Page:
A landslide is the term used to describe rock, debris, or earth moving down a slope. According to Natural Resources Canada, these are caused by natural processes or by man. Some factors that can increase the risk of landslide include:
Landslides can move extremely slowly, perhaps just a few centimetres in a year. This will cause telephone poles, trees, and fences to tilt and appear deformed. Sudden landslides, particularly those involving large amounts of water or mud, or where rocks are falling, can move up to 360 kilometres per hour. Landslides involve very heavy, fast-moving material; the enormous weight and power of these events can easily sweep structures from their foundations and carry them with the landslide to its final settling point.
If you live in a possible landslide area, Natural Resources Canada offers the following tips:
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The simple answer is: “no.” Most home insurance policies in Canada exclude landslide. Even a comprehensive policy, which offers broad protection, will likely exclude landslide. In many policies, landslide is included in the more general “earth movement” exclusion. If you’re unsure, or can’t locate that exclusion in your policy, contact your home insurance provider for assistance.
In certain circumstances, disaster financial assistance can be declared by federal and provincial authorities. For example: in the province of British Columbia, certain landslides are eligible for disaster financial assistance as long as they result directly from heavy rainfall or other catastrophic causes, and were not caused by pre-existing slope instability.
If a landslide or other catastrophic event has occurred in your region, contact your provincial disaster financial assistance agency. To help you do so, Square One has compiled the below list of provincial entities as a starting point.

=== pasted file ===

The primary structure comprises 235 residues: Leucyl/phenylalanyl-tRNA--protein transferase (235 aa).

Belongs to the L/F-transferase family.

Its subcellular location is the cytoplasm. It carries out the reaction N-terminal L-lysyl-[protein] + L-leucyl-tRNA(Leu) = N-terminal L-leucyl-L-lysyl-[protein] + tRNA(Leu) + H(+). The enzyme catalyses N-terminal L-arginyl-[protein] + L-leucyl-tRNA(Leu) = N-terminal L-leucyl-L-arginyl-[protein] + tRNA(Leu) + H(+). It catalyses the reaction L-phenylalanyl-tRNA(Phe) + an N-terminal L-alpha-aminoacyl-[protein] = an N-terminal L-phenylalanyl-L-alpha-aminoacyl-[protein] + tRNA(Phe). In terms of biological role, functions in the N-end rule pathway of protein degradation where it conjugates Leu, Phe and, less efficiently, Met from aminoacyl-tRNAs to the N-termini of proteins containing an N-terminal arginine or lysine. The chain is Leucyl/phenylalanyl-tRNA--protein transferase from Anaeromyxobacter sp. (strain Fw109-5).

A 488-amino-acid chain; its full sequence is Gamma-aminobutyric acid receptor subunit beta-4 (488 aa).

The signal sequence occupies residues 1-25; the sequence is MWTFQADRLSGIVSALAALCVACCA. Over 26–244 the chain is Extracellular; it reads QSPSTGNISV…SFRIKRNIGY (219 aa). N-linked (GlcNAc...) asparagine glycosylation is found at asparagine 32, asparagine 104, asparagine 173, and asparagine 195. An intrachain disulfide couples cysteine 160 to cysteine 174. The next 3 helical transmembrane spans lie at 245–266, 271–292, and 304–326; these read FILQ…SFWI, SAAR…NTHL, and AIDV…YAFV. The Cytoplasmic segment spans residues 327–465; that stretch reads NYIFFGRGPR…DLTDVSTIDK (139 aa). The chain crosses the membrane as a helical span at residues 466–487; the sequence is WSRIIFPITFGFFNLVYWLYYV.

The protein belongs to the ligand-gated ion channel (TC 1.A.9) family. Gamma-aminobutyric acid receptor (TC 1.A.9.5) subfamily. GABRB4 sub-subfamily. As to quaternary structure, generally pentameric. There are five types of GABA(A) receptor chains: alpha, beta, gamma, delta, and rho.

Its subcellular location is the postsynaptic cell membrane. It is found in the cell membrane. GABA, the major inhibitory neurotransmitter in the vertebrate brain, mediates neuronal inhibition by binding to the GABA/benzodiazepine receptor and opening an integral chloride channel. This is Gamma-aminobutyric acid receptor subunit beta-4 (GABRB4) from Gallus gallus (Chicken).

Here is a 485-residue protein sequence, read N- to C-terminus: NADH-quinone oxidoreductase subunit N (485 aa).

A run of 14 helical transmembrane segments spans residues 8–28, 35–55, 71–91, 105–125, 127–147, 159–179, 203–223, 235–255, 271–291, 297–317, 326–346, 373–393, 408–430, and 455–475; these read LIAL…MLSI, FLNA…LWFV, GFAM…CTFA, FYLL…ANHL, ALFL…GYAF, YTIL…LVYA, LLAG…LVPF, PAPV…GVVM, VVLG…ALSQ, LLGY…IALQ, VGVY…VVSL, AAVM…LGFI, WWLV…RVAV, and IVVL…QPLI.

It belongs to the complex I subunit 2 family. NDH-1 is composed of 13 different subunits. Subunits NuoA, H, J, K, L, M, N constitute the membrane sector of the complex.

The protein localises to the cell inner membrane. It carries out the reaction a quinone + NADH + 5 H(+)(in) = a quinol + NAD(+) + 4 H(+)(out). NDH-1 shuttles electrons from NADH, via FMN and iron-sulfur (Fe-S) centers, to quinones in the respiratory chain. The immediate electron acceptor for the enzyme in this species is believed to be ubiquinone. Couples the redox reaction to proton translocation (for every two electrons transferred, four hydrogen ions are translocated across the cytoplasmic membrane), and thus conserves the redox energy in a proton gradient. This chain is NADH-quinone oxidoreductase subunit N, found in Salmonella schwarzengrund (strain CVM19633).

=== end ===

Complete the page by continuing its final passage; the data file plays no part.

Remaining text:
Canadian provincial and territorial disaster assistance contacts:
You may have heard people say, “Insurance doesn’t cover that — it’s an act of God.” Have you ever looked through your policy wording booklet? If you have, you’ll find that virtually no home insurance policies sold in Canada contain an exclusion for “Acts of God.”
“Acts of God” is an archaic term that used to refer to events outside of human control, for which no one can be held responsible. When people use that term, they’re usually referring to things that happen in nature, which might include:
A home insurance policy would not be very useful to customers if it contained an exclusion for “Acts of God,” because customers would have no protection for the above six causes of loss – and potentially many more. In reality, coverage is usually much stronger: fire, lightning, and windstorm are three causes of loss that most home insurance has been specifically designed to cover, for hundreds of years.
Instead of using vague terms like “Acts of God,” home insurance policies in Canada specifically spell out the coverages (referred to as “perils”) and exclusions that apply. For instance, most policies will automatically cover lightning, wildfires, windstorms and hailstorms. Many modern comprehensive home insurance policies, like the policy provided by Square One, cover all potential causes of loss – except for the narrow list of excluded losses that the policy specifically describes in writing.
However, most policies DO NOT automatically cover loss or damage from coastal flood, inland flood, landslide or earthquake; you will find these exclusions specifically listed in most policy wordings. Coverage for coastal floods or landslide is not available in most Canadian provinces. On the other hand, coverage for earthquakes and inland flood can often be added to your home insurance policy upon request. Square One automatically includes coverage for earthquake in some of our home insurance policies, and 94% of Square One customers will also automatically receive coverage for inland flood.
If you’re not sure what your policy covers, take a look through your policy wording booklet; when in doubt, always contact your insurance provider to discuss the coverage and exclusions that apply to your unique policy.
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